What does Bartimaeus see? If this story and the story of James and John are supposed to be linked by the question, “What do you wish me to do for you?” and if that story is to be linked to the crucifixion by the motif of sitting on the left and right, then perhaps Bartimaeus is linked to the centurion. When the centurion sees how Jesus expires, he says, “Truly, this man was son of god (that is, Caesar).” Bartimaeus, unlike James and Johh (at least in Mark’s story) sees Jesus in his glory on the cross.

The hymn “Amazing Grace” was written by a converted slave trader. He gives thanks that once he was blind but now he sees. He sees his own wretchedness, for one thing, but in seeing that, sees God’s grace. The Isaiah passage speaks of our iniquities blocking us from God. We have to see them before God can take action. Mark sees the brutality of the Roman state and has the centurion declare of a condemned and executed criminal, “This man was Caesar.” The places of honor go to two convicted murderers. Are we supposed to see the glory in such as these? Not comfortable. We are given the choice between jockeying for position, with James and John, or seeing with Bartimaeus.

Sitting at the right and the left.

Nathaniel, in his homilette at service last night, wondered aloud for whom it had been prepared to sit at Jesus’ right and left when he entered his glory, since clearly it wasn’t going to be James and John. He allowed that he had always thought it was the two thieves. That sent me to my concordance to the Greek New Testament. When James and John ask Jesus to sit at his right and his left, they use the word aristeros for left. Aristeros is a word of ill-omen in Greek, just as sinister is in Latin. The left hand was the hand you used, well, never mind (as Simon and Garfunkel said). When Jesus replies that to sit as his right and his left is for those for whom it has been prepared, he uses the word euonumos for left. Euonumos is a euphemism for left, and means exactly the opposite — it means “well named” or “good-omened.”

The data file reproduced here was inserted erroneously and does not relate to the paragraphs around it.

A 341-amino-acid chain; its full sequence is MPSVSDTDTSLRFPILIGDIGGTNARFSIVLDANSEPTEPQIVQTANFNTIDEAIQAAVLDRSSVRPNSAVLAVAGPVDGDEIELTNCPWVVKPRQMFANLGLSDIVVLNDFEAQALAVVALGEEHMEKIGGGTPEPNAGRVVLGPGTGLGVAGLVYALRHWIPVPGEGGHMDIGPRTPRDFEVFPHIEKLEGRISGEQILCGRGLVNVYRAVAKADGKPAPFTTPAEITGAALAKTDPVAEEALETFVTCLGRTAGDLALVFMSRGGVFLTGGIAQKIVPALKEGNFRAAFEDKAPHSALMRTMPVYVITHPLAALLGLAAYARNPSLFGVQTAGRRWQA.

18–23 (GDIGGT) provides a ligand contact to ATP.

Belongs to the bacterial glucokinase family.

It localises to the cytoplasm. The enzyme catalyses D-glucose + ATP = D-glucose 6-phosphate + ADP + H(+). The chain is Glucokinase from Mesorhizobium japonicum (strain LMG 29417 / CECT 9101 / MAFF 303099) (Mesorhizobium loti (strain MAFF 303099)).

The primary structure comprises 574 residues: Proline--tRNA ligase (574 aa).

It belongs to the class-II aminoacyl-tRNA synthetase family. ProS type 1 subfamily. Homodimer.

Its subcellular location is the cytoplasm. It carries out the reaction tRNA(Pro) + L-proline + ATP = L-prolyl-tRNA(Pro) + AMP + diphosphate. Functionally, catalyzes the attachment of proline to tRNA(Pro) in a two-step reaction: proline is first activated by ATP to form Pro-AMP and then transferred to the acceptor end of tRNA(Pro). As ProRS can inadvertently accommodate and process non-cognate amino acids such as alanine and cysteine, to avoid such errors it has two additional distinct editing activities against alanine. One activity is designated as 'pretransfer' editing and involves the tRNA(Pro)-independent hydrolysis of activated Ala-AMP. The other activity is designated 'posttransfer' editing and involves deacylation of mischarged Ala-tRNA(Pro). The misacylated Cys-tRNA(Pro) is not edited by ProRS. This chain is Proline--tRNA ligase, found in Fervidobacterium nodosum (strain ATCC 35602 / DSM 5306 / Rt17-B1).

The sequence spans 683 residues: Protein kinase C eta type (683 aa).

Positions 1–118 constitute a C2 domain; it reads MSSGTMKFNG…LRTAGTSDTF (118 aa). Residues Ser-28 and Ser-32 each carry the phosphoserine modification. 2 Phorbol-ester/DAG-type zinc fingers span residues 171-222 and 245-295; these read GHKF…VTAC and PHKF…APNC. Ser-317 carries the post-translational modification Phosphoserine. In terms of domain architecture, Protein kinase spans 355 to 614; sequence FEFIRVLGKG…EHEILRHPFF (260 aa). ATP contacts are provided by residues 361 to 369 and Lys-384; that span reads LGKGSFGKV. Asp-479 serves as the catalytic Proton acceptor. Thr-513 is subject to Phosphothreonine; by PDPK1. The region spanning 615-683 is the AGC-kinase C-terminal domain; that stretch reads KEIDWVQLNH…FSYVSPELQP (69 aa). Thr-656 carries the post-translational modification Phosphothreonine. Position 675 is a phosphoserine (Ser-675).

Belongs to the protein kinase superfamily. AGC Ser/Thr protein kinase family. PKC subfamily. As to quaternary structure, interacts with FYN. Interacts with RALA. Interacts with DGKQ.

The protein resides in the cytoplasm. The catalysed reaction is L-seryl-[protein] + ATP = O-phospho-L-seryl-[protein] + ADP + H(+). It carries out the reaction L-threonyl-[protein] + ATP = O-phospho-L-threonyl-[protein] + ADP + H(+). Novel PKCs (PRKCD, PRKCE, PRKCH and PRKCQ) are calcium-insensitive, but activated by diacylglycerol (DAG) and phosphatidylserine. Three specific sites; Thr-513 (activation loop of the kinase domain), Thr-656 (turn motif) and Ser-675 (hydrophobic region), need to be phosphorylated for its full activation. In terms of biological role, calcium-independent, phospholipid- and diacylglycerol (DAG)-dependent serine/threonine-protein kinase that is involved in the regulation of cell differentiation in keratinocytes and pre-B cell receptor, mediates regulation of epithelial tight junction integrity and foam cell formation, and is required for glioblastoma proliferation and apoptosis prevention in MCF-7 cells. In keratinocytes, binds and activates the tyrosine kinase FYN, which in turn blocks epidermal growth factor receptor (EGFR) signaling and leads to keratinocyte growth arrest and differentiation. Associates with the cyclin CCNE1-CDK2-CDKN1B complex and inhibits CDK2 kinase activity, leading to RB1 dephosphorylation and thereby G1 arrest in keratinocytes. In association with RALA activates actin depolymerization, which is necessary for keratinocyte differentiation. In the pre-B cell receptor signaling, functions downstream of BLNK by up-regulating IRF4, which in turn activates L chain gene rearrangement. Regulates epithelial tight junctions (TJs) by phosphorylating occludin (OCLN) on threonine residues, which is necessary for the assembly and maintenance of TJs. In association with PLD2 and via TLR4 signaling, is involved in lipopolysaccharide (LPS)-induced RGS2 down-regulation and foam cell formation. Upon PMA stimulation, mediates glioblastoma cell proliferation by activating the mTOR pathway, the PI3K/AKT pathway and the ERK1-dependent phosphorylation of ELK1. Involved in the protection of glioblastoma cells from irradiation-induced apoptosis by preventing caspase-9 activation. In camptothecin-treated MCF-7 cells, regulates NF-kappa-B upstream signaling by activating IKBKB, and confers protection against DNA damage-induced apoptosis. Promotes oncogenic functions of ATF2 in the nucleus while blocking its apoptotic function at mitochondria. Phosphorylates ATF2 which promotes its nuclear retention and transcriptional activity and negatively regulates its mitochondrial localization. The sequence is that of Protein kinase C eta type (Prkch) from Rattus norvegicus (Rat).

The word euonomos appears exactly twice in Mark’s Gospel: once here (10:40), and once at 15:27: “With him they crucified two revolutionaries, one on his right and one on his left.” (NAB). When the centurion who stood by the cross saw how Jesus died, he said, “Truly this man was son of god.” Son of god was a title for the Emperor. Here, he sees Jesus in his glory, with those for whom it has been prepared sitting at his right and at his left.

Immediately following James’ and John’s request, and the teaching to the ten, Jesus heals blind Bartimaeus. He asks Bartimaeus exactly the same question he asks James and John (the vocabulary is identical, only the number of the pronoun and verb changes): “What do you wish me to do for you?” Bartimaeus says, “That I might see.” See what? Jesus in his glory, just like the centurion does, and James and John fail to do. Jesus enthroned in glory on the cross flanked by a couple of murderers is not exactly how I imagine the Kingdom of God.